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9th plenary meeting
Saturday, 17 September 2005, 19 a.m.
Item 9 of the provisional agenda
The President: Before giving the floor to the first speaker in the debate, I should like to remind members that the list of speakers has been formed on the basis that statements will have a time limit of 15 minutes. I should like to appeal to speakers to deliver their statements at a normal speed, so that interpretation can be provided properly.
I should also like to draw the attention of representatives to the decision taken by the Assembly at previous sessions that the practice of expressing congratulations inside the Hall after a statement has been made is strongly discouraged. In this connection, I should like to invite speakers in the general debate, after having delivered their statements, to exit the General Assembly Hall through room GA-200, located behind the podium, before returning to their seats.
May I take it that the General Assembly agrees to proceed in the same manner during the general debate of the sixtieth session?
It was so decided.
The President: I give the floor to His Excellency Mr. Celso Luiz Nunes Amorim, Minister for Foreign Affairs of Brazil.
Mr. Amorim (Brazil) ( spoke in Portuguese; English text provided by the delegation ): ...
On several trips to the Middle East, I had the opportunity to talk to variety of people, including leaders from Israel and Palestine. They are aware of Brazil’s willingness to support the work of the Quartet as a partner for peace. The practice of tolerance and respect for others, as well as the harmonious co-existence of different communities in our country, constitute our comparative advantage. I believe that conviction is shared by eminent persons and political leaders from both Israel and Palestine.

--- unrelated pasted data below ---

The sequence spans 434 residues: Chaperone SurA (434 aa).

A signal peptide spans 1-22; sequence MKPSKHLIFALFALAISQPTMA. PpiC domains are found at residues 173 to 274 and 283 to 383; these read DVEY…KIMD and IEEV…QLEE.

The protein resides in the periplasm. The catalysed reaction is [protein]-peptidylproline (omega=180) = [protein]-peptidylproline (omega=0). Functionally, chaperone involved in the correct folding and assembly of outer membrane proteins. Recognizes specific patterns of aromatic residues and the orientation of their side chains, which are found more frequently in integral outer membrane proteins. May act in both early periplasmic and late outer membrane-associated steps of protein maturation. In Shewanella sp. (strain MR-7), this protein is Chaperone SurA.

The President : I now call on Her Excellency Ms. Condoleezza Rice, Secretary of State of the United States of America.
Ms. Rice (United States of America): ...
Members of the United Nations must work together as well to support democracy in a world of expanding liberty. To advance this common purpose, in 2004 President Bush proposed the creation of a democracy fund. With the broad support of this body, we have made it a reality. The Fund is now receiving donations in cash and in kind from countries large and small that wish to help other nations lay the foundations of democracy. Showing its leadership as the world’s largest democracy, India made the generous opening pledge of $10 million.
Now, to be sure, when speaking about democracy, the United States has every reason for humility. After all, it was only in my lifetime that America guaranteed the right to vote for all its citizens. Obviously, the path to democracy is long and imperfect and different for every nation. But the principles of democracy are universal, as is the desire for them. And the United Nations must support every country that embraces the challenge of self-government. In Afghanistan, Iraq, Lebanon, the Palestinian territories and throughout the world, peoples who want to build democracy deserve our help.